What would you say is the defining characteristic of our society?
Maybe pride, selfishness, lust, vengeance, materialism—all dominant features of twenty-first century life. But here’s one you might not have guessed—discontentment.
So much of modern life is bound up in obtaining what we don’t have, and then upgrading it as soon as we have it. It’s as if people are fundamentally incapable of being satisfied with what they have. They always want more money, more prestigious jobs, better homes, and newer cars. It shows up in relationships too, as people routinely abandon their marriages for younger, more attractive spouses, while others abandon their families and friends to upgrade their social circle.
Moreover, we’re encouraged to be discontent. Virtually every marketing campaign plays on that ingrained sense of dissatisfaction—whatever they’re selling works better, faster, easier, and cheaper than what you have already. The same is true in entertainment. Fictional characters lead luxurious lives the rest of us can only aspire to, while countless TV programs show you how to renovate and restore your car, your house, and even your own body.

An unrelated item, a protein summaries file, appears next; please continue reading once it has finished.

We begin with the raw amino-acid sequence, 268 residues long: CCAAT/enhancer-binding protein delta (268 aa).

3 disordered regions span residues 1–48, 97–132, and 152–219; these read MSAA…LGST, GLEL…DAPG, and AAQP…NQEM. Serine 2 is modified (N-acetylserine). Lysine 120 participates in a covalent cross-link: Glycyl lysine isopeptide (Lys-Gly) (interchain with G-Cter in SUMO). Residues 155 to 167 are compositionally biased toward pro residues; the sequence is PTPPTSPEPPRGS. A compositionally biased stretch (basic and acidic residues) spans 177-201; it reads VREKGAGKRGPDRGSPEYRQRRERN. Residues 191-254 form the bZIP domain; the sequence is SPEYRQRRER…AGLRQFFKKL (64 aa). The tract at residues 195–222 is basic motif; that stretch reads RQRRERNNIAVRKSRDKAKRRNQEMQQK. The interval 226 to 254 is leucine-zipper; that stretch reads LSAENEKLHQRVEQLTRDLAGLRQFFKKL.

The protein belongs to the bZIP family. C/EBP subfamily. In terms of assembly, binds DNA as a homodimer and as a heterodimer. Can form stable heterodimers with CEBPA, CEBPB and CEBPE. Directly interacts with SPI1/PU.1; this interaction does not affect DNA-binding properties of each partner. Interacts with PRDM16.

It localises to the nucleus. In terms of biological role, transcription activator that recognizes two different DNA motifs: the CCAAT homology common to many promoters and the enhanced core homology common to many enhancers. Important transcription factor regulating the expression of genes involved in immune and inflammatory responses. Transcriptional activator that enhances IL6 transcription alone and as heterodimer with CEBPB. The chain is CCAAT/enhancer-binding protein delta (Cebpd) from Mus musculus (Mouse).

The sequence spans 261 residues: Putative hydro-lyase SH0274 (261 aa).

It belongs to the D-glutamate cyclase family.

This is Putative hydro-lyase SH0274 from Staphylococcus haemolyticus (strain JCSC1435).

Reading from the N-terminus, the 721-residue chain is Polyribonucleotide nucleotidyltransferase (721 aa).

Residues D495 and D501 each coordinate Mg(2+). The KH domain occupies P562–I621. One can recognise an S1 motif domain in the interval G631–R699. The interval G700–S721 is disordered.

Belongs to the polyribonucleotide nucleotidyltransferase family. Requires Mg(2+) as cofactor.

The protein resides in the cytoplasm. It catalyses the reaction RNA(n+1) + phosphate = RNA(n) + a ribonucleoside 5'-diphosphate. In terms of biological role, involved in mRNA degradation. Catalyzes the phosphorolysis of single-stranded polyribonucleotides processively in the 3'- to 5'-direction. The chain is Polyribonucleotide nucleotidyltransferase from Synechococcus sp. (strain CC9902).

Even politics is dominated by discontentment. Every political campaign revolves around promises to fix what’s broken in this country so you can have a better, happier, and easier life.
This pervasive discontentment colors virtually every area of modern life. Man’s rebellious default setting is to grumble, complain, argue, and whine about anything and everything he doesn’t like.
But what about the church? Are God’s people immune from such pervasive dissatisfaction?
Unfortunately, we are not. Christians are just as prone to discontentment as the world, and just as apt to complain about what they don’t like or how their needs aren’t being met.
But as Christians, we know that all those complaints ultimately go back to God. All matters are overseen by our sovereign Lord Himself, so we’re really complaining that He didn’t orchestrate and design things in our churches to our taste and satisfaction.
The same goes for all areas of life—when we’re discontent in anything, we’re really questioning God’s wisdom, will, provision, goodness, and blessing. In short, we’re actually dissatisfied with God.